Omicron scare in Europe before Christmas season

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Neena Sharma

Warsaw, Dec 6

An uneasy calm prevails in most European countries as more and more governments step up existing measures against Covid-19  and even introducing  new measures to contain the challenges posed by the new covid variant Omicron, across the continent before the Christmas season sets in.


The country specific measures include a national lockdown in Austria, moves towards mandatory vaccination in Germany, re-establishing masking and social distancing in Ireland   and the United Kingdom. The Omicron variant detected in  South Africa have also  prompted many countries in Europe to put curbs on travel,   according to the European Centre for Disease Prevention and Control as of Friday around 109 cases of Omicron were recorded in the  European Economic Area. In  Austria, a temporary nationwide lockdown is in effect since 22 November and is scheduled to end on 13 December. While the borders remain open and business travels or family visits can continue, travel to Austria for touristic purposes is not possible during this time.  According to reports, after the end of the current lockdown, the 2-G-rule (proof of full vaccination/past infection) will be in effect again in Austria, as well as FFP2 mask requirements in many areas. Authorities in Austria said on November 17 that travellers would need to show a negative PCR test upon entering the country. Previously, results from the cheaper lateral flow tests were allowed. On the other hand, the Ireland government has announced closure of night clubs and imposition of social distancing in pubs, restaurants and hotels. The measures will take effect on Tuesday (December 7) and run until at least January 9. The reports claim that the government of Ireland perceives as risks too high before the Christmas period sets in. Capacity in indoor and sports venues, where masks are already compulsory, will be limited to 50%. A health pass is already required for entry to leisure venues. The measures come on top of restrictions the country announced last month due to high rates of infection that have put pressure on hospitals. People have been told to work from home and only use the workplace when it becomes absolutely necessary.  Further, arrivals from overseas too have to present a negative test result in addition to being vaccinated or recovered from COVID-19.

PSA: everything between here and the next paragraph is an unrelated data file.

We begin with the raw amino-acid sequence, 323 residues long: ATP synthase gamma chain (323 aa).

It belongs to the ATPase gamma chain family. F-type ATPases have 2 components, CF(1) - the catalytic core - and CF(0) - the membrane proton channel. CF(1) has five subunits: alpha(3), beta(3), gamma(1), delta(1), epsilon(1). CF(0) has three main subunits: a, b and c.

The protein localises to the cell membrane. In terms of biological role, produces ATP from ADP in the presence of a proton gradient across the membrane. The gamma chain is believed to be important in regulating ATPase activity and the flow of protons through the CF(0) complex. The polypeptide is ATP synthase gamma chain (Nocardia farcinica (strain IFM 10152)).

Meanwhile, a  Polish Health Ministry spokesman has said that no case of the new Omicron coronavirus variant has yet been confirmed in Poland. “Six new samples from persons with a suspected Omicron infection are now being examined,” Wojciech Andrusiewicz said on Friday. As Poland has a data sharing arrangement with it’s EU partners, it is privy to the sent to an international system about flights.

Andrusiewicz said that the Polish authorities “have been getting in touch” with people who have travelled from southern African countries and then took connecting flights in Europe.

“Six new samples from persons with a suspected Omicron infection are now being examined,” Wojciech Andrusiewicz said on Friday.  At least 13 people in Norway’s capital Oslo  have been infected with the omicron coronavirus variant at a company Christmas party, officials  have said. New national and regional restrictions took effect on Friday (December 3). Oslo and the surrounding region is in for very strict measures, in comparison with other parts of the country. Working from home is a  norm,  a 100-person attendance limit at private indoor events in public places or rented venues, and restaurants and bars having to register customers.The authorities recommend the use of face masks on public transportation and in shops and shopping malls. As far as travel goes,  officials claim that anyone  entering Norway must be tested within 24 hours, either at the border, at a public test station or by self-test. If a rapid test comes back positive, a traveller must take a PCR test within 24 hours.